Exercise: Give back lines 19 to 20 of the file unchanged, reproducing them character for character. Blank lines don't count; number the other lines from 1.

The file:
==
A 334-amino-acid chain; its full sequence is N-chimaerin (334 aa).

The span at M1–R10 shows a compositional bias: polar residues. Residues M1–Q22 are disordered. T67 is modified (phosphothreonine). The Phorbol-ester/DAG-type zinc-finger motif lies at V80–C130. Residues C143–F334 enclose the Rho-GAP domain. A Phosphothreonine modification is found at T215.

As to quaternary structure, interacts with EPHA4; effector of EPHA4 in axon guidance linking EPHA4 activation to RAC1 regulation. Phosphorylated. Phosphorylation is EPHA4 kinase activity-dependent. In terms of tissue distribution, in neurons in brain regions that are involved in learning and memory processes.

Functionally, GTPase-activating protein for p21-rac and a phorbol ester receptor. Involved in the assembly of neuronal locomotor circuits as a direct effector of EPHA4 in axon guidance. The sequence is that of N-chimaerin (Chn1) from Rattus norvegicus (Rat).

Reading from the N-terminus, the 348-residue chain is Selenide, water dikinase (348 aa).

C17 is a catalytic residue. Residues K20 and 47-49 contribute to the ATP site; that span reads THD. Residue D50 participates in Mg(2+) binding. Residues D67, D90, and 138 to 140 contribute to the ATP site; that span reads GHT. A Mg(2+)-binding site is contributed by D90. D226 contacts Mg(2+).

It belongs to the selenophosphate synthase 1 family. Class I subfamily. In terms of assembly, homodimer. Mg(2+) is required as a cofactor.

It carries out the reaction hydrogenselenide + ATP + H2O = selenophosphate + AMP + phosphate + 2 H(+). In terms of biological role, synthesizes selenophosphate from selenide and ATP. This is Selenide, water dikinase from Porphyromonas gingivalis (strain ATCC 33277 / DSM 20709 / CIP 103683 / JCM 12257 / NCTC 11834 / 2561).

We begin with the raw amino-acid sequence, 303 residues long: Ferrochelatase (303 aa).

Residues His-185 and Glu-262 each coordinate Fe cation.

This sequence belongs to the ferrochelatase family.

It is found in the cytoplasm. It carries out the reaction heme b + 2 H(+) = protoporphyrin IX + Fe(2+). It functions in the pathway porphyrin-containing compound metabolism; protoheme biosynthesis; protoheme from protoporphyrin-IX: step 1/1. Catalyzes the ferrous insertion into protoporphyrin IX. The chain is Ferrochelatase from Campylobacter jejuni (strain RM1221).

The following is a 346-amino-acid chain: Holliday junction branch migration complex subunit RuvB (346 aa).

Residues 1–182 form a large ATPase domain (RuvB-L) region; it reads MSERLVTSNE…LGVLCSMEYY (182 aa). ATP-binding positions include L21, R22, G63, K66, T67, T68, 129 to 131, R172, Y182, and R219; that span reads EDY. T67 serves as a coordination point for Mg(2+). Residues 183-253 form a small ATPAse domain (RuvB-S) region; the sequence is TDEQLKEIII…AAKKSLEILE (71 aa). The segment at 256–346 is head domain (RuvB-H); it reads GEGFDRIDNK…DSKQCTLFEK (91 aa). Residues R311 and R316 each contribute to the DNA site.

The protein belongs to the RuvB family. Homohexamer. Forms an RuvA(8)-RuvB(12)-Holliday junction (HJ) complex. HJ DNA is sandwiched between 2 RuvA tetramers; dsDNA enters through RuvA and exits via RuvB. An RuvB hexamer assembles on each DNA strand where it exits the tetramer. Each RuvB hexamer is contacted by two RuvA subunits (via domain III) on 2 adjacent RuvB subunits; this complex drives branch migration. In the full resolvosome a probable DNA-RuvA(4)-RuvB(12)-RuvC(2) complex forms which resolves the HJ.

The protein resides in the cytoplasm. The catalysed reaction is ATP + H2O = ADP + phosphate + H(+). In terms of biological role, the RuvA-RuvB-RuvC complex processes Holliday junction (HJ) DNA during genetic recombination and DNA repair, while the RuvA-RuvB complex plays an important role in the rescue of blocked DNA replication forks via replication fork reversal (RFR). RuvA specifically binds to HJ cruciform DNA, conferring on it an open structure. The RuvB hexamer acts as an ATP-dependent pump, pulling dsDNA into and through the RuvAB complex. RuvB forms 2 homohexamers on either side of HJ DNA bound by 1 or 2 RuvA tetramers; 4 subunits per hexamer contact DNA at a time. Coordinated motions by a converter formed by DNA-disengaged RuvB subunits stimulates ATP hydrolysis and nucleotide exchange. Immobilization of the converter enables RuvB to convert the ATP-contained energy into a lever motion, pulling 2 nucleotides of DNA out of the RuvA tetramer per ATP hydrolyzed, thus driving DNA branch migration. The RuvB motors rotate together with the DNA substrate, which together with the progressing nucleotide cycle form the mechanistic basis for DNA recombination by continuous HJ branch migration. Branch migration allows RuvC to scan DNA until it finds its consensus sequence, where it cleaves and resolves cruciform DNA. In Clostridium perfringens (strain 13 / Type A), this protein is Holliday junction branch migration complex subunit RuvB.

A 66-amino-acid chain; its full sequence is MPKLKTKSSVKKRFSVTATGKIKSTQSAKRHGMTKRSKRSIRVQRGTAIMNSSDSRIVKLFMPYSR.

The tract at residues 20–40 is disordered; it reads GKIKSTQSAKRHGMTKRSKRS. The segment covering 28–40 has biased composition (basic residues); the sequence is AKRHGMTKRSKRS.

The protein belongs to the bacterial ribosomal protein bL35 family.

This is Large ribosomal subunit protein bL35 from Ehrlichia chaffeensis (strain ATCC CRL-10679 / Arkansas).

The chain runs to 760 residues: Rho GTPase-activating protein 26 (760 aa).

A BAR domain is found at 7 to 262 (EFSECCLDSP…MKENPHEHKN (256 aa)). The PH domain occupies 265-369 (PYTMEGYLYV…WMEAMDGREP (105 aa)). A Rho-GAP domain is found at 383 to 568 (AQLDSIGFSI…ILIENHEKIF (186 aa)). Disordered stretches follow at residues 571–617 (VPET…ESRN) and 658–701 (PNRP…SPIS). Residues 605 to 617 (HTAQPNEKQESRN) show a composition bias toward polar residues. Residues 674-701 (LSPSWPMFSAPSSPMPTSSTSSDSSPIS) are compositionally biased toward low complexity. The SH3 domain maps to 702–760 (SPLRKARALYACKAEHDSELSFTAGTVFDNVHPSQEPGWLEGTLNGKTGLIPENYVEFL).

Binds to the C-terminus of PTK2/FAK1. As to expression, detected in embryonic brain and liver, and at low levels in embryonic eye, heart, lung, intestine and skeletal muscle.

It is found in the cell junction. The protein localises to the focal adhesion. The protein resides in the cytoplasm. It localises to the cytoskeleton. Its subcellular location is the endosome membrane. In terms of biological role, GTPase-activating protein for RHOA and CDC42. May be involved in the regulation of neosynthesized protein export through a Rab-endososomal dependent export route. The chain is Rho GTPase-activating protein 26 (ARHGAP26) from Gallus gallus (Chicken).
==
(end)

The protein belongs to the bacterial ribosomal protein bL35 family.

This is Large ribosomal subunit protein bL35 from Ehrlichia chaffeensis (strain ATCC CRL-10679 / Arkansas).